By the end of the session, four groups had created four stackable filters, each unique in the order and amount of materials used. Every group was able to explain how their filter re-created the Earth model. Though this was not a graded activity, the expectation (and the standard against which the filters were assessed) was that the students could explain not only the way their filter worked but also how it was an accurate model of the Earth’s filtration system.
Because the materials for this activity are non-hazardous and inexpensive, it was easy for us to provide students in the water science club with extra materials for the days following the water filtration activity. We had learned from our previous experiences that students often come in with “I just thought of something” and “What if…?” comments and ideas after their initial design. Allowing students time and access to materials to test and retest their ideas reinforces the notion that science is not a series of discrete lessons, but an ongoing cycle of ideas, investigations, and experimentation, and that designing engineering solutions involves multiple iterations of testing and revising. It also allowed us to get the most use out of our materials rather than treating them as “one and done” activity supplements.
One of the most valuable classroom discussions took place after a video conference with a school in Fresno, California, that completed the same filtration activity. The students discussed the drought conditions facing the school in California and asked whether or not they would have a humus layer at the California school. “Humus is the layer of plants and roots, and not much is growing there, so I don’t think they have much of one.” The teacher asked if the students thought they could build a filter for an area in a drought. The students built a filter without a humus layer (cheesecloth and coffee filters) and used an old filter cup of hardened sand as their topsoil layer. When water was poured into this filter, the students remarked “nothing’s happening.” With further probing, they came to the conclusion that infiltration in drought-affected areas is difficult, which means that runoff is prevalent. The modeling activity (and modeling in general), at this point, took on a new meaning for the students, as they realized that it could be adapted in order to explore different questions about their watershed.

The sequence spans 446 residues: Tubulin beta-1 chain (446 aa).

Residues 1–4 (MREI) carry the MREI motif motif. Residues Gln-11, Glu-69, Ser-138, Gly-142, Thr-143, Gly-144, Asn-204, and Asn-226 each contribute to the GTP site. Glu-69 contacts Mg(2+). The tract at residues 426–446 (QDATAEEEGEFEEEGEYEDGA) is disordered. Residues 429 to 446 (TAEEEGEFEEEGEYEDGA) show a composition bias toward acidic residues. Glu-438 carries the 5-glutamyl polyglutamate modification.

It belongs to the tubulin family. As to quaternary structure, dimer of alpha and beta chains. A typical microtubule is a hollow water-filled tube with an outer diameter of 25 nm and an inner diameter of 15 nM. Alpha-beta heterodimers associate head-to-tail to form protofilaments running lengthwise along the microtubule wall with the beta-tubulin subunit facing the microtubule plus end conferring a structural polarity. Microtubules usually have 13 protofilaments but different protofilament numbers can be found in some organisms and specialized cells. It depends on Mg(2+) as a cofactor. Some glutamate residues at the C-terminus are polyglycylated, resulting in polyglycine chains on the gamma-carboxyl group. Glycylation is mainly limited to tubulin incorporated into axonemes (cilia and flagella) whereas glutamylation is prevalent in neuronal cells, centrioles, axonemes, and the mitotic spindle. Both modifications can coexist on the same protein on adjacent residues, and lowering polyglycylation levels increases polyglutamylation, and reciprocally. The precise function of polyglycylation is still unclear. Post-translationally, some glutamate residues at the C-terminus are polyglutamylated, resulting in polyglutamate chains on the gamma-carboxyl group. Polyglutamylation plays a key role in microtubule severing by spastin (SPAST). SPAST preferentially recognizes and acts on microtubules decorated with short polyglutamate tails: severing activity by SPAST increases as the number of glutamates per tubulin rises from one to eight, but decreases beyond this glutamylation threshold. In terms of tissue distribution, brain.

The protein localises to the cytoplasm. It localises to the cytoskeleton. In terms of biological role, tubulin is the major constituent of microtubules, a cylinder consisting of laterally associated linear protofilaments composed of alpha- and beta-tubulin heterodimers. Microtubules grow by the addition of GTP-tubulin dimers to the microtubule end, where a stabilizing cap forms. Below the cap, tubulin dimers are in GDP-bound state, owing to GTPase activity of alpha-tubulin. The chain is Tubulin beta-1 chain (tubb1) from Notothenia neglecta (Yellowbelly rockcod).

Students built a filter to clean water modeled after Earth processes.
Students compared their filter apparatus with a redesign.
ETS1.B: Developing Possible Solutions
Research on a problem should be carried out before beginning to design a solution. Testing a solution involves investigating how well it performs under a range of likely conditions.
At whatever stage, communicating with peers about proposed solutions is an important part of the design process, and shared ideas can lead to improved designs.
Students predicted how each Earth material would interact with the sample water.
Students tested predictions by observing how Earth materials remove different contaminants from the sample water.
ESS2.C: The Roles of Water in Earth’s Surface Processes
Nearly all of Earth’s available water is in the ocean. Most fresh water is in glaciers or underground; only a tiny fraction is in streams, lakes, wetlands, and the atmosphere.
Students evaluated results to share how effective certain Earth materials are as filters.
Influence of Engineering, Technology, and Science on Society and the Natural World
Students understand that all human activity draws on natural resources and has both short- and long-term consequences, positive as well as negative, for the health of people and the natural environment.
3-5-ETS1-2. Generate and compare multiple possible solutions to a problem based on how well each is likely to meet the criteria and constraints of the problem.
United States Environmental Protection Agency (EPA). 2016. About Private Water Wells. Retrieved from:
NGSS Lead States. 2013. Next Generation Science Standards: For states, by states. Washington, DC: National Academies Press.
Soil Society of America. 2017. What is Soil? Retrieved August 30, 2018, from .